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Every player in a tournament field contributes Performance Points as determined by the player’s individual Strokes Gained World Rating. The sum of these Performance Points determines the Field Rating.
Field Rating replaces what was previously referred to as a tournament Strength of Field (SoF).
The Field Rating for each tournament is finalised once all players have teed off.
The sum of the Performance Points for all players in the field determines each tournament's Field Rating, which equals the total Ranking Points to be distributed at the conclusion of the event.
Points awarded can be greater than the Total Field Rating to account for ties when more than the projected number of players make the cut and complete the tournament.
Points awarded may be less than the Total Field Rating, where players who have made the cut are disqualified, retired, or withdrawn from the later rounds.
Strokes Gained World Rating is based on a player’s actual scores in stroke-play events adjusted for the relative difficulty of each round played over a rolling two-year period. This rating is presented relative to all players within the Ranking.
Strokes Gained World Rating is made possible by the interconnectivity of professional golf. In a given two-year period, there are approximately 2,800 rounds in which 8,600 players have posted 250,000 scores. With many rounds in common, professional golfers are interconnected at and through all levels of play.
Strokes Gained World Rating provides a mathematically justifiable approach to evaluate the skill level of all players within an event, while putting the player in control of his contribution via his posted scores.
To account for round difficulty, including differences in field, course and scoring conditions – a widely accepted statistical model uses the 250,000 scores to standardise all 2,800 rounds relative to one another by providing an adjustment to each round, called a “Round Equalizer.”
A round with some combination of highly skilled players, difficult courses or challenging scoring conditions will have a greater value for its Round Equalizer. A round with a lesser degree of the above will have a smaller value for its Round Equalizer.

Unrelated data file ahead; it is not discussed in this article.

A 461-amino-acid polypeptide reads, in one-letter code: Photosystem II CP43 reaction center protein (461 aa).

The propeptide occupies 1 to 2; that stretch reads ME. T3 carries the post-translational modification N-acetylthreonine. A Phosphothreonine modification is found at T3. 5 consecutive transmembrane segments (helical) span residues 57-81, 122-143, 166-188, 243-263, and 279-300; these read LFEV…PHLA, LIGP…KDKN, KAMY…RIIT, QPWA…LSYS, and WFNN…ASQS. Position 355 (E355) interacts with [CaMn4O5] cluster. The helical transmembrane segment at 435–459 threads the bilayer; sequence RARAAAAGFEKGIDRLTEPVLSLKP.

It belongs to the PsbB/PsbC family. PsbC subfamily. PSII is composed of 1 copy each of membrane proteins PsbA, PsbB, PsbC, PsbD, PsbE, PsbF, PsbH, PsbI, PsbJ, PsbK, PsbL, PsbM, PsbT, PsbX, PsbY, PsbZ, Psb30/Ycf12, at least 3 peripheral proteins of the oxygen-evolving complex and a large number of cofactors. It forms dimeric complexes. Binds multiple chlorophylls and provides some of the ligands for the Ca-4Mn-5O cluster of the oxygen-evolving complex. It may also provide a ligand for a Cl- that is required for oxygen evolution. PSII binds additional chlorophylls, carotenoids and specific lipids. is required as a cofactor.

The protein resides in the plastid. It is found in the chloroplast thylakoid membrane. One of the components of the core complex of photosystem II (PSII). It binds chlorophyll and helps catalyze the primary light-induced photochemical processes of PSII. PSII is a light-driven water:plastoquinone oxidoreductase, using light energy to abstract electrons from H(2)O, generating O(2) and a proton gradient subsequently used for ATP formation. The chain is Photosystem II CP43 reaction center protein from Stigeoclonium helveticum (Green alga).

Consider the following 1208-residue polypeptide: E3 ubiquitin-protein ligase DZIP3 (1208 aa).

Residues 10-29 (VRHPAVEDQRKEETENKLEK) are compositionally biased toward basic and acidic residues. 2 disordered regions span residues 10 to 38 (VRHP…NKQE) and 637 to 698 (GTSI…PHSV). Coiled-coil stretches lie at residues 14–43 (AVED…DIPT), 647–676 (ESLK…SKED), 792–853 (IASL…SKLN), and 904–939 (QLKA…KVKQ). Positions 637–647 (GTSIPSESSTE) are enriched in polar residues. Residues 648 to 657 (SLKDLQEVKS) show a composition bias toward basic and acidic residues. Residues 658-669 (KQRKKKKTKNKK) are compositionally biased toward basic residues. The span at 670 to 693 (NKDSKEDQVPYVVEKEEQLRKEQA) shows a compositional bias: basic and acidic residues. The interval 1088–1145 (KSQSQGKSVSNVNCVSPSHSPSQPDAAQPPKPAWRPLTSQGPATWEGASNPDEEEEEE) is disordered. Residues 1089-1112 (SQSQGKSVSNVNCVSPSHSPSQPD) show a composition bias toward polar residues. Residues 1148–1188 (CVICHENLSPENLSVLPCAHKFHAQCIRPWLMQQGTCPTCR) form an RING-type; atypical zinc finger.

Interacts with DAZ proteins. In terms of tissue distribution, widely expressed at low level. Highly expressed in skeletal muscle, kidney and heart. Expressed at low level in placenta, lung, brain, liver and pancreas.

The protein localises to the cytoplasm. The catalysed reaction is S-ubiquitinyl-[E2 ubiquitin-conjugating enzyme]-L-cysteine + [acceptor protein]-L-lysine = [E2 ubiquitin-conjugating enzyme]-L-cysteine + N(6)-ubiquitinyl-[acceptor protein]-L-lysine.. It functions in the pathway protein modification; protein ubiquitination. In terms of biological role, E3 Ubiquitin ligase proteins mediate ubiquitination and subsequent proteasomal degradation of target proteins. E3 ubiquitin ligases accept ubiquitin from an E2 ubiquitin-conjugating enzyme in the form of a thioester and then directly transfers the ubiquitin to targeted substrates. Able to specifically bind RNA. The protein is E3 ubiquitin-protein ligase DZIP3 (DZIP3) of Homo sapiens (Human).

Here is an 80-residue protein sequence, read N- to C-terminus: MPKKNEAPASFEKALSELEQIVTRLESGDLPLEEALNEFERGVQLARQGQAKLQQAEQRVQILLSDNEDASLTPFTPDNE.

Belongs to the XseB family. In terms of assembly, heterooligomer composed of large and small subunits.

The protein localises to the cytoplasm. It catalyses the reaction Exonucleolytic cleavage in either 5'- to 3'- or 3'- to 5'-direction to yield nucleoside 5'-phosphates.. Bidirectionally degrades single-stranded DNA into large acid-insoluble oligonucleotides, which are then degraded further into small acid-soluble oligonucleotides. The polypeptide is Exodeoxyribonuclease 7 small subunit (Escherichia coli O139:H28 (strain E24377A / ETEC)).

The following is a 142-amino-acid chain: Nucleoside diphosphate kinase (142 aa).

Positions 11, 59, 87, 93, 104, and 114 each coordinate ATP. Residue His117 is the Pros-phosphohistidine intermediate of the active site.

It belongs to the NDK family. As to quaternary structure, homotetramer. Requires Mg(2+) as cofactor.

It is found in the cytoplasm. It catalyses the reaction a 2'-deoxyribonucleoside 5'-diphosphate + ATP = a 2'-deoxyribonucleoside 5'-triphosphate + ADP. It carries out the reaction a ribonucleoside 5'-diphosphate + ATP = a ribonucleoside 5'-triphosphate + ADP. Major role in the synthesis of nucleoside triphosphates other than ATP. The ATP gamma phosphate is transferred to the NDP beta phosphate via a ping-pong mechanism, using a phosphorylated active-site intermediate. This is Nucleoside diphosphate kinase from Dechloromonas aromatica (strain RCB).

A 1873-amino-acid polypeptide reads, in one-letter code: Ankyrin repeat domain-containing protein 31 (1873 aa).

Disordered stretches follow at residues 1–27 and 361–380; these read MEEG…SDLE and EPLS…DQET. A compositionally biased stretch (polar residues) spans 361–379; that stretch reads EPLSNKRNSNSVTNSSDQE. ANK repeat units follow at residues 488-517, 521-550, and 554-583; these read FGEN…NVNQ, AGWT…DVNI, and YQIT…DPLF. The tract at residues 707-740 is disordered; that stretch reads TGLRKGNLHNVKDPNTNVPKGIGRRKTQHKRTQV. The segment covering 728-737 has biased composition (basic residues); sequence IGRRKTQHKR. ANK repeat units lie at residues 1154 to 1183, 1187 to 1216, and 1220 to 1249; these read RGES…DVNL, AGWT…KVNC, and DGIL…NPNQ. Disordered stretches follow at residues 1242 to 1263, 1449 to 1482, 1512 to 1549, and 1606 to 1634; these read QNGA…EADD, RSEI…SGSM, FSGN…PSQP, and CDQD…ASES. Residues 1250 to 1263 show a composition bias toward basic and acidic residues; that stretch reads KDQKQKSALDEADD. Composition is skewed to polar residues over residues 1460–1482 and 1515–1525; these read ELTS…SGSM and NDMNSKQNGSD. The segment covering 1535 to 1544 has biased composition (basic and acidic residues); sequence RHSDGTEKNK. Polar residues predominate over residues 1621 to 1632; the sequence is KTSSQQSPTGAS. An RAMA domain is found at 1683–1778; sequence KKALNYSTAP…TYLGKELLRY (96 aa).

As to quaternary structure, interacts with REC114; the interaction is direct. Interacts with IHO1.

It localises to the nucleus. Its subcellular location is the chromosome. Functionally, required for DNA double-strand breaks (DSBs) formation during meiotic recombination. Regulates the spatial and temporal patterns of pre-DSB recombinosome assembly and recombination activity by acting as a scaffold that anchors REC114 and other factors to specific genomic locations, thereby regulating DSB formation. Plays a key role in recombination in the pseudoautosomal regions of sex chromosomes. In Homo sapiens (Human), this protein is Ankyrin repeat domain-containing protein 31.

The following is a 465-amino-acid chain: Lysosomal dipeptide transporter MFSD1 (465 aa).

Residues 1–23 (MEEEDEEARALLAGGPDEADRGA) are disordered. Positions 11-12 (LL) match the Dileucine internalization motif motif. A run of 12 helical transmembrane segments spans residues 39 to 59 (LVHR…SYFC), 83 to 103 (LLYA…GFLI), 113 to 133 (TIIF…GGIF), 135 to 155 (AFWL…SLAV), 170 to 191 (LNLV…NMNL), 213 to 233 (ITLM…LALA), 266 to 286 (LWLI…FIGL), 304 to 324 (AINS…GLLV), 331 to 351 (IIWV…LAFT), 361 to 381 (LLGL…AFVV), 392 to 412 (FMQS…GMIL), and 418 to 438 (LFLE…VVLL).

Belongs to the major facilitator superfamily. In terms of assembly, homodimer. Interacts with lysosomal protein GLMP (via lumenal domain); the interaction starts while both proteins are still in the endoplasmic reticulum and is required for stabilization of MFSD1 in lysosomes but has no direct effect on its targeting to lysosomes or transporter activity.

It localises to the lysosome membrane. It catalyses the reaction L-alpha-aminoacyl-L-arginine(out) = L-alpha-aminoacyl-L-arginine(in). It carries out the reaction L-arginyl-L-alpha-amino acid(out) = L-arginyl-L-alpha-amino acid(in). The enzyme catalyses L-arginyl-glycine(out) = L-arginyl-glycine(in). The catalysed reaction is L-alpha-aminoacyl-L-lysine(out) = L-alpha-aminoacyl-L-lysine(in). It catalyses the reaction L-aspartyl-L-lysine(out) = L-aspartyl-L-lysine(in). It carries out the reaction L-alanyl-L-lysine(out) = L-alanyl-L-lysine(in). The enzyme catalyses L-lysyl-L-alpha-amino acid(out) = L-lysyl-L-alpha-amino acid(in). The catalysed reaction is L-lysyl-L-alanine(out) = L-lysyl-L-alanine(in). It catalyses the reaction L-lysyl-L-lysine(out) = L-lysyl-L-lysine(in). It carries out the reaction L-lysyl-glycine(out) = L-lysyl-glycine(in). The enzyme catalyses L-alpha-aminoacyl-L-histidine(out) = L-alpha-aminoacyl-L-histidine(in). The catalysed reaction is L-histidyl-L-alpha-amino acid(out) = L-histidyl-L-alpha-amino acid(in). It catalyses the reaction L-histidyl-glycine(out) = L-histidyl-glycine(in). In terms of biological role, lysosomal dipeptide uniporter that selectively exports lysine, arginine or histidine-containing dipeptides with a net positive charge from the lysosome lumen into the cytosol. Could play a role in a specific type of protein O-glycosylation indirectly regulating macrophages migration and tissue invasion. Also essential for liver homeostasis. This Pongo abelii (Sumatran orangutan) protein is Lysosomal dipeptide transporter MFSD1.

The unique Round Equalizer for each of the 2,800 rounds is applied to all scores within the particular round.
Each player’s “equalized” scores in the two-year period are averaged and then presented relative to all other tracked players, resulting in each player’s Strokes Gained World Rating.
A player with a high level of skill might have a Strokes Gained World Rating of 2.20, while a player of lesser skill might have a Strokes Gained World Rating of -0.20.
Players with fewer than 10 rounds will contribute 0.01 Performance Points to a tournament Field Rating in which they play.
Players with fewer than 50 recorded scores will contribute no more than a maximum of 10% of a tournament Field Rating.
When individual scores are adjusted according to round difficulty, there is more normality in distribution than is seen in raw scores.
Therefore, erratic scoring behaviour is minimised, causing little effect on a player’s Strokes Gained World Rating and no effect on the Ranking.
The adjusted scoring average does not take into account the strength of a field or the connectivity of professional golf. Strokes Gained World Rating is based on adjusted scores that are further adjusted to account for the strength of a field relative to that of the global game.
If every player’s Strokes Gained World Rating was used for a ranking system (i.e., the player with the best Strokes Gained World Rating would be ranked first in the world, the player with the second-best would be ranked second, and so forth), the system would be efficient in its ability to predict future performance.
However, a Ranking system such as this would not place a premium on winning (i.e., winners of a tournament would not appreciably rise in the Ranking) and would not adhere to commonly accepted norms of the game (e.g., Majors are the pinnacle of the sport).
The performance curve is the mechanism used to determine the value of Performance Points per Strokes Gained World Rating.
On average, the skill required to win a tournament is directly impacted by the size of its field, which should be reflected in the tournament’s Field Rating and the quantity of Ranking Points available.
For example, consider two tournaments, one with 70 players and another with the same 70 players plus an additional 30. It should be expected the second tournament—the one with 100 players—is statistically more difficult to win than the first, and therefore should award more Ranking Points.
The Major Championships are awarded 100 First-Place Points as they are widely recognised as the pinnacle of men’s professional golf and are rewarded as such in the Ranking.
THE PLAYERS Championship is set at 80 First Place Points to reflect its strength and depth of field and all other events capped at 80 First Place Points to ensure the Majors maintain a 25% premium.
Additionally, keeping the Majors at 100 First Place Points and the PLAYERS at 80 provides continuity at the game’s highest level.
A Players’s historical Ranking Points can be located on their profile page. using the drop-down menu and selecting the relevant year.
Each Eligible Golf Tour is responsible for submitting its Tournament Data to OWGR.
A tournament Field will be visible on the website once this data has been received.
There will always be a chance that a player could advance up the rankings by not playing as the calculations are based on an average of the tournaments played.